The National Air and Space Museum will celebrate the 50th anniversary of the first moon landing with a five-day celebration at the museum and on the National Mall in Washington, D.C. From July 16, exactly 50 years from the launch of Apollo 11, to July 20, the day Neil Armstrong and Buzz Aldrin took the first steps on the moon, visitors can take part in celebrating this momentous milestone in history. A variety of educational and commemorative activities will take place throughout the week. Regular updates will be posted to the museum’s website.
Armstrong’s Apollo 11 spacesuit will go on display July 16 for the first time in 13 years. The suit conservation was funded by thousands of public donations through a Kickstarter campaign in 2015. A state-of-the-art display case and mannequin were created to help protect the fragile suit while on display. It will be temporarily displayed near the 1903 Wright Flyer until its future home, the “Destination Moon” exhibition, is completed in approximately 2022.
The museum will present “Discover the Moon Day!” Friday, July 19, a program of educational and fun family activities where visitors will be able to interact one-on-one with museum scientists to learn about lunar exploration, research and missions. They will see high-resolution images from the Lunar Reconnaissance Orbiter, view the moon in 3-D and more. They will also be able to start at the lunar module and “retrace” the astronauts’ steps, visiting stations along a route approximately equivalent to the distances the astronauts walked. The stations will be staffed by scientists and historians where visitors will see photos and maps of the area the astronauts traversed on the moon.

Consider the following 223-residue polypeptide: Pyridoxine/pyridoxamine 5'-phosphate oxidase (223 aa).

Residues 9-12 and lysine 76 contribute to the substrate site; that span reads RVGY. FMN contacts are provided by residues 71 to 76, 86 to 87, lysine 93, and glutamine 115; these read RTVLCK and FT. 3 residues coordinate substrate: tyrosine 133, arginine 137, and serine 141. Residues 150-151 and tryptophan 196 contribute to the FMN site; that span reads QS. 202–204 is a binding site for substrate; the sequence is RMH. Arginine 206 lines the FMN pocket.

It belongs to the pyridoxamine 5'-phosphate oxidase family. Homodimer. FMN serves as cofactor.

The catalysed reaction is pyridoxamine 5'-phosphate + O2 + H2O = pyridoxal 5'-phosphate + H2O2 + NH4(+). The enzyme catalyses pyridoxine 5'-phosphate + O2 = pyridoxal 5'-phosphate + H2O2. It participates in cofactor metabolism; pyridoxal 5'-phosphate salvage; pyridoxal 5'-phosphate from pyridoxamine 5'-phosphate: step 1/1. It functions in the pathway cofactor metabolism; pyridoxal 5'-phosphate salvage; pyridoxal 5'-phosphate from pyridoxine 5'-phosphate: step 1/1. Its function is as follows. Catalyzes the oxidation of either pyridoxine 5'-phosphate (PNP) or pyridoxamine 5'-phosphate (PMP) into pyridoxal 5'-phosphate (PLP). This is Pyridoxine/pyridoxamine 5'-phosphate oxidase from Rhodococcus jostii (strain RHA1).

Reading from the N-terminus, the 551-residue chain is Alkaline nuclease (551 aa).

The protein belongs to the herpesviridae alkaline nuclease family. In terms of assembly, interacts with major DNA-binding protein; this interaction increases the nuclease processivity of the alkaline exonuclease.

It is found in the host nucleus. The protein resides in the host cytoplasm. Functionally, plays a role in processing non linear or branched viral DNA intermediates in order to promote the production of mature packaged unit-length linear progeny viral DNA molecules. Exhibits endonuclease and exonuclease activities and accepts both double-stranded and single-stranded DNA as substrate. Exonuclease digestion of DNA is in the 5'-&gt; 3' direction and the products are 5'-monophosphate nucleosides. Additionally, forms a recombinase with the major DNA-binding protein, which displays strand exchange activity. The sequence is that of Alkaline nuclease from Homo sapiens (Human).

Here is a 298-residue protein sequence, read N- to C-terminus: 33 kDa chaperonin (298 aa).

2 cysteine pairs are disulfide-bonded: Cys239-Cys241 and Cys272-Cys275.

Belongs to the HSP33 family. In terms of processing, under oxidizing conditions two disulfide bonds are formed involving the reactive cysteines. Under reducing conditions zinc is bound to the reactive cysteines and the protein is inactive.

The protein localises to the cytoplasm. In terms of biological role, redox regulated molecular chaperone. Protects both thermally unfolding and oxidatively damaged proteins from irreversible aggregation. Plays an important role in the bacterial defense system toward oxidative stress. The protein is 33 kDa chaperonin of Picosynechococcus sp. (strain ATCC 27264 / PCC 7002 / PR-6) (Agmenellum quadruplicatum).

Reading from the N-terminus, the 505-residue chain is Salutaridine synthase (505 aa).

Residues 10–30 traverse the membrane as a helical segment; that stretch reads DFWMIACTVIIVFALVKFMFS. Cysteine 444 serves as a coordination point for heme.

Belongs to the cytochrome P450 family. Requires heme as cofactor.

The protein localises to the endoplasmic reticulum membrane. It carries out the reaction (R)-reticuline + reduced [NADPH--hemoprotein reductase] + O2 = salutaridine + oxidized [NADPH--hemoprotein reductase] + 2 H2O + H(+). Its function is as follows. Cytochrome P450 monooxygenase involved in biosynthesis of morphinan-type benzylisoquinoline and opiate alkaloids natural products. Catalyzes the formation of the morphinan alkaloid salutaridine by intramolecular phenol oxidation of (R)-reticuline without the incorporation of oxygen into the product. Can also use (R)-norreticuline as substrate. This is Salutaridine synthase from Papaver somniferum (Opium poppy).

On the anniversary of the first steps on the moon, Saturday, July 20, the museum will host programming and educational activities. A celebration will culminate at the exact time (10:56 p.m. ET) the steps were taken that evening, and the public can visit the museum until 2 a.m.
Beginning in June, Smithsonian Channel will roll out programming celebrating the 50th anniversary of the moon landing. Apollo’s Moon Shot tells the entire story of America’s moon program through rare, newly restored archival film and unique access to the artifacts of Apollo. From John Glenn’s camera to Apollo 11’s command module to the last space boots on the moon—still covered in lunar dust—the six-hour series reveals the stories of the men and women who made the mission possible. In-depth explorations of astronaut artifacts from the museum’s vaults form an intimate connection between the viewer and the men on the face of the moon.
The Day We Walked on the Moon unfolds with a minute-by-minute description of those 24 hours when humanity first stepped on to the moon—told by the people who witnessed it. Astronauts, members of Mission Control and the children of Neil Armstrong and Buzz Aldrin reveal their personal stories behind the scenes of the iconic day. It is a story that ranges from the deeply personal to the grand and historic, an in-depth look at one of the most important 24-hour periods in history.
For more information about all of the museum’s Apollo anniversary plans and Apollo historical content, visit https://airandspace.si.edu/apollo50.
Support for the museum’s Apollo 50th-anniversary programming is provided by Boeing with additional support from Raytheon.
The National Air and Space Museum in Washington, D.C., is located at Sixth Street and Independence Avenue S.W. Washington, D.C. The Steven F. Udvar-Hazy Center is located in Chantilly, Virginia, near Washington Dulles International Airport. Both facilities are open daily from 10 a.m. until 5:30 p.m. (closed Dec. 25). Admission is free, but there is a $15 fee for parking at the Udvar-Hazy Center.
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